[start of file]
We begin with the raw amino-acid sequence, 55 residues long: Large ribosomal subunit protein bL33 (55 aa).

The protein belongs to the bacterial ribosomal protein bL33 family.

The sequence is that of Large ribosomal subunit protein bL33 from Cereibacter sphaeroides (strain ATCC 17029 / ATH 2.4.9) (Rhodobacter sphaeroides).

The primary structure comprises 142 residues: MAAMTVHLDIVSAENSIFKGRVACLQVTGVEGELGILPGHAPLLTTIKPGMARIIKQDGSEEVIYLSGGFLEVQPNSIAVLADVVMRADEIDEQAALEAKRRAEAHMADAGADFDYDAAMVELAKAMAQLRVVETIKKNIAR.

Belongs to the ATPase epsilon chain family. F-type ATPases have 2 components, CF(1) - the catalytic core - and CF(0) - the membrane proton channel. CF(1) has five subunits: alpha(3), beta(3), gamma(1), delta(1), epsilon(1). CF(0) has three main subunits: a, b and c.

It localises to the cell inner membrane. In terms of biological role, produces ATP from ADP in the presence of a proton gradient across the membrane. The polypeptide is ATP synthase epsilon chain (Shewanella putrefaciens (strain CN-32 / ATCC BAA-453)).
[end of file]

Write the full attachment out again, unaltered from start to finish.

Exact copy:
We begin with the raw amino-acid sequence, 55 residues long: Large ribosomal subunit protein bL33 (55 aa).

The protein belongs to the bacterial ribosomal protein bL33 family.

The sequence is that of Large ribosomal subunit protein bL33 from Cereibacter sphaeroides (strain ATCC 17029 / ATH 2.4.9) (Rhodobacter sphaeroides).

The primary structure comprises 142 residues: MAAMTVHLDIVSAENSIFKGRVACLQVTGVEGELGILPGHAPLLTTIKPGMARIIKQDGSEEVIYLSGGFLEVQPNSIAVLADVVMRADEIDEQAALEAKRRAEAHMADAGADFDYDAAMVELAKAMAQLRVVETIKKNIAR.

Belongs to the ATPase epsilon chain family. F-type ATPases have 2 components, CF(1) - the catalytic core - and CF(0) - the membrane proton channel. CF(1) has five subunits: alpha(3), beta(3), gamma(1), delta(1), epsilon(1). CF(0) has three main subunits: a, b and c.

It localises to the cell inner membrane. In terms of biological role, produces ATP from ADP in the presence of a proton gradient across the membrane. The polypeptide is ATP synthase epsilon chain (Shewanella putrefaciens (strain CN-32 / ATCC BAA-453)).